Citi Bank Named Premier Corporate Sponsor of Park Avenue Armory for 2012-13 Season
Park Avenue Armory announced today that Citi Private Bank will act as premier corporate sponsor in support of the Armory's 2012 and 2013 seasons. Now in its second full season of cultural programming, comprising productions of visual art, dance, and music, the Armory is dedicated to presenting works that cannot be realized in traditional museums and performance halls.
With its soaring 55,000-square-foot Wade Thompson Drill Hall and array of dramatic period rooms designed by such famed artisans as Louis Comfort Tiffany, Stanford White, and the Herter Brothers, the Armory's unique spaces catalyze artists to create-and the public to experience-unconventional work in all genres that could not be mounted elsewhere in New York City. The 2013 season will be announced in late 2012.
"Park Avenue Armory has revitalized one of the City's most distinguished buildings into one of the most exciting cultural organizations in New York, adding an important and exciting new dimension to the cultural life of the city," said Peter Charrington, CEO, Citi Private Bank, North America. "We are thrilled to partner with them and to support their bold, imaginative, and thought-provoking programming."
"We're so grateful to Citi Private Bank for investing in the magic that happens here at the Armory for both artists and audiences," said Rebecca Robertson, the Armory's President and Executive Producer. "Citi's gift will help us bring extraordinary artists to the Armory and support them in the creation and presentation of works that literally could not happen anywhere else in the City."
The 2012 season began in February with the Armory's second Tune-In Music Festival, celebrating Philip Glass's 75th birthday with appearances by Patti Smith, The Philip Glass Ensemble, Nico Muhly, Vijay Iyer, and Zack Glass, as well as a world-premiere commission based on Allen Ginsberg's Kaddish by Hal Willner and Bill Frisell, with visuals by Ralph Steadman.
Upcoming programs include:
Tom Sachs's SPACE PROGRAM: MARS, a dynamic commission that transforms the Armory's drill hall into a mission to Mars; Gruppen, a rare performance of Stockhausen's sonic masterpiece, in which audience members will sit among the musicians of the New York Philharmonic; Trisha Brown's Astral Converted restaged for the Armory's massive drill hall, with original music by John Cage and original décor by Robert Rauschenberg; Janet Cardiff and George Bures Miller's The Murder of Crows, an epic aural soundscape that weaves together the fluttering of voices, music, and sound samples to create a dreamlike atmosphere; Ann Hamilton's immersive and site-specific installation, marking her first large-scale solo presentation in New York City in more than ten years; Under Construction, a series of intimate evenings with artists presenting works in progress in the Armory's historic period rooms.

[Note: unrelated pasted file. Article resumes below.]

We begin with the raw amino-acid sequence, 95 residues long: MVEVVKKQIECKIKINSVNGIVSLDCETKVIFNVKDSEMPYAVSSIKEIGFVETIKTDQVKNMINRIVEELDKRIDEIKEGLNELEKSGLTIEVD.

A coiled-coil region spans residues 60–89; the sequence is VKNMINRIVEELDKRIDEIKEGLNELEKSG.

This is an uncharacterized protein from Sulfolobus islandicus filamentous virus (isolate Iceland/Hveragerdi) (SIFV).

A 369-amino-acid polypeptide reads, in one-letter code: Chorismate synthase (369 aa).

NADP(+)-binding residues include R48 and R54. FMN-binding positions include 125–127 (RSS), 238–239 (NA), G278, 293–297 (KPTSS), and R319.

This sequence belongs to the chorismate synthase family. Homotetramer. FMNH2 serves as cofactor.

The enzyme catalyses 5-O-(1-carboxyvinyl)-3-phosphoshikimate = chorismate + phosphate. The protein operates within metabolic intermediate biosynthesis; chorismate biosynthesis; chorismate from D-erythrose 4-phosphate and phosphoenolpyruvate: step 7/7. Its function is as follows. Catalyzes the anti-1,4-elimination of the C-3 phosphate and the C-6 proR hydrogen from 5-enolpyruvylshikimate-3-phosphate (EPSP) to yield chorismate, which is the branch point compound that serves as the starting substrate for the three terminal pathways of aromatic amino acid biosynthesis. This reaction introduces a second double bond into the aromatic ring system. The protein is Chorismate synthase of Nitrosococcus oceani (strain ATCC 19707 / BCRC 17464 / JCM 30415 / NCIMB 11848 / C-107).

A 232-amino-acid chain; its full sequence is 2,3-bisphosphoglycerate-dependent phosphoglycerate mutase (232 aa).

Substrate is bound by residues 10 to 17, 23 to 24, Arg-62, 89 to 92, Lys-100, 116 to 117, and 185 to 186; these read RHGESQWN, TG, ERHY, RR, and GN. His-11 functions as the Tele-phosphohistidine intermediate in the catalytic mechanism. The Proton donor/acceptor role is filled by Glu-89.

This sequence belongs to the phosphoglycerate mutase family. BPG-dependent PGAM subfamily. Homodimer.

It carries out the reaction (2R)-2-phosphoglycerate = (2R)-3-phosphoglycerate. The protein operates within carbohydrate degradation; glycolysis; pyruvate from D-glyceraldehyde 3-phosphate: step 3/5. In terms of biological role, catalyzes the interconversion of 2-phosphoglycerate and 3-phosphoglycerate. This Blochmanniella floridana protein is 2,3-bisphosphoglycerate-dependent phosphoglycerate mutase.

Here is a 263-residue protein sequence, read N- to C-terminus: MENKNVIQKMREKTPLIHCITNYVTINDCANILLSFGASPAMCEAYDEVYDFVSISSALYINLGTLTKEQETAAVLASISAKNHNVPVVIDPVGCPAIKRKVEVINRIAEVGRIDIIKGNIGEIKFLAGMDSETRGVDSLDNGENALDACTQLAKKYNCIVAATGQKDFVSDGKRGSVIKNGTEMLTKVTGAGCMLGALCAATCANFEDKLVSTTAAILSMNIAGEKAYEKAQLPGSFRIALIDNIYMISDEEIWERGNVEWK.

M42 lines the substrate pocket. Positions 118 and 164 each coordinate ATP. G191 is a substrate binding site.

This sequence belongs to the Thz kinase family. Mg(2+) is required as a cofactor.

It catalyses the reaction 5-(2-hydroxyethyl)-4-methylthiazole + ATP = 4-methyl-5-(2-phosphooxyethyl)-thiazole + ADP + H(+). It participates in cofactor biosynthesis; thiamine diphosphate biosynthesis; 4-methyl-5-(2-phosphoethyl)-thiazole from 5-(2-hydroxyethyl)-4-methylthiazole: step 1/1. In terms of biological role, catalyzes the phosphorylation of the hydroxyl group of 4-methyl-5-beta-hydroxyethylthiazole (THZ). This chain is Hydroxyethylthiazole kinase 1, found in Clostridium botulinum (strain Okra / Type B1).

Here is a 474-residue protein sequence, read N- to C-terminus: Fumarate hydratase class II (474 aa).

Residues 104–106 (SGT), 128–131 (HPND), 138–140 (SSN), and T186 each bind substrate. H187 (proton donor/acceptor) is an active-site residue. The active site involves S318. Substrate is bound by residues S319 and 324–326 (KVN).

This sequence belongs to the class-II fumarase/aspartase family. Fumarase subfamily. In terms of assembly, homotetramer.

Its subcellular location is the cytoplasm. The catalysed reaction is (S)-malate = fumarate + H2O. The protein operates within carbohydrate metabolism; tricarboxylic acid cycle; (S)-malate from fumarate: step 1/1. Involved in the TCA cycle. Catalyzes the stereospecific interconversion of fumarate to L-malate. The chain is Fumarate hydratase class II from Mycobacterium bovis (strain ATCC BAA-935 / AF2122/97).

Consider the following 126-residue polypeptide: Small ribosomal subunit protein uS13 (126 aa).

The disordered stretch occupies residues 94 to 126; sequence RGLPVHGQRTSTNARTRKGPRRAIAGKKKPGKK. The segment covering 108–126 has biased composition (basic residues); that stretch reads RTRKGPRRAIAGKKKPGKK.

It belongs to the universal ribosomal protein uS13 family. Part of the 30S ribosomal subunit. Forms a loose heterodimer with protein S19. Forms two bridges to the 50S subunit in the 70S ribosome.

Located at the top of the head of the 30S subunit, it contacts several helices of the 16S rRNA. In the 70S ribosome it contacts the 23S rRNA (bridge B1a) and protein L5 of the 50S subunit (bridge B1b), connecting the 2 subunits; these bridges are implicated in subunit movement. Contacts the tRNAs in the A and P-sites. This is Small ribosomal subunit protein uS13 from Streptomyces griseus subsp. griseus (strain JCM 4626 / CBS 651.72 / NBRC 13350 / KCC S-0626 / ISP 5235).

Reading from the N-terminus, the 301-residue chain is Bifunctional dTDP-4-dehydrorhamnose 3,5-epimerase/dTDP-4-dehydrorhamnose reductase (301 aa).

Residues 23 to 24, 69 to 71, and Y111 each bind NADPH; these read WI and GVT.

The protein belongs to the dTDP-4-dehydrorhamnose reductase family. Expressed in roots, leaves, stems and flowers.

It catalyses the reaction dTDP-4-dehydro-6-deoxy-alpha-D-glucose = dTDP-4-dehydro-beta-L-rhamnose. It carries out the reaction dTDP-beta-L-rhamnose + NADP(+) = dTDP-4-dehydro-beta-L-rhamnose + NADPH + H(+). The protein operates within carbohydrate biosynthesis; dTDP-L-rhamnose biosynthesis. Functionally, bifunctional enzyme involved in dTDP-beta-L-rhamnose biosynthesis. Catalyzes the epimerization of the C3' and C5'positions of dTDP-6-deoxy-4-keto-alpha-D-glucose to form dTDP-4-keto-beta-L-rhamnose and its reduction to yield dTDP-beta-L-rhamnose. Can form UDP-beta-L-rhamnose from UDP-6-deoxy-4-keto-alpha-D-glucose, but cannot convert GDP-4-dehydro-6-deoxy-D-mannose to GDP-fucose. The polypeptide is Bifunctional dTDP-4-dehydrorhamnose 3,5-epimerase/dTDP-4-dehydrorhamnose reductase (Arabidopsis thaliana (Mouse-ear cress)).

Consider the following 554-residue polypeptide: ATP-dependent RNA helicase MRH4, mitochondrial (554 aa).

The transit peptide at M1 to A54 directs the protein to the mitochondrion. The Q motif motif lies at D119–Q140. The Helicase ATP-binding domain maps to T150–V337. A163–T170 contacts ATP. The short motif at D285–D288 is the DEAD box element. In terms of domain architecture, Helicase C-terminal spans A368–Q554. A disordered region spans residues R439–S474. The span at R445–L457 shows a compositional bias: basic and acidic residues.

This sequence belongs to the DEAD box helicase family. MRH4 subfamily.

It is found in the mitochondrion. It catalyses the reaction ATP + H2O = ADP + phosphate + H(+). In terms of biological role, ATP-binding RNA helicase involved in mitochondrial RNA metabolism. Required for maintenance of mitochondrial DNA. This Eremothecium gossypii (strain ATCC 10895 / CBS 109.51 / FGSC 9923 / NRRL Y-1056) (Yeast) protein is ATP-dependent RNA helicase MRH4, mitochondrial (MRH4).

Part palace, part industrial shed, Park Avenue Armory fills a critical void in the cultural ecology of New York by enabling artists to create, and the public to experience, unconventional work that could not otherwise be mounted in traditional performance halls and museums. With its 55,000-square-foot Wade Thompson Drill Hall- reminiscent of 19th-century European train stations-and array of exuberant period rooms, the Armory invites artists to draw upon its grand scale and distinctive character to both inspire and inform their work.
The Armory is currently undergoing a $200-million revitalization of its historic building, named among the "100 Most Endangered Historic Sites in the World" by the World Monuments Fund in 2000. The renovation and restoration, designed by Herzog & de Meuron, will stabilize and preserve the building and create new resources and spaces for exhibitions, installations, and performances, as well as Artist-in-Residence studios, rehearsal rooms, and back-of-house amenities-offering dynamic environments for artists and audiences alike. Since its first production in September 2007-AaRon Young's Greeting Card, a 9,216-square-foot "action" painting created by the burned-out tire marks of ten choreographed motorcycles presented with Art Production Fund-the Armory has organized a series of immersive performances, installations, and works of art that have drawn critical and popular attention.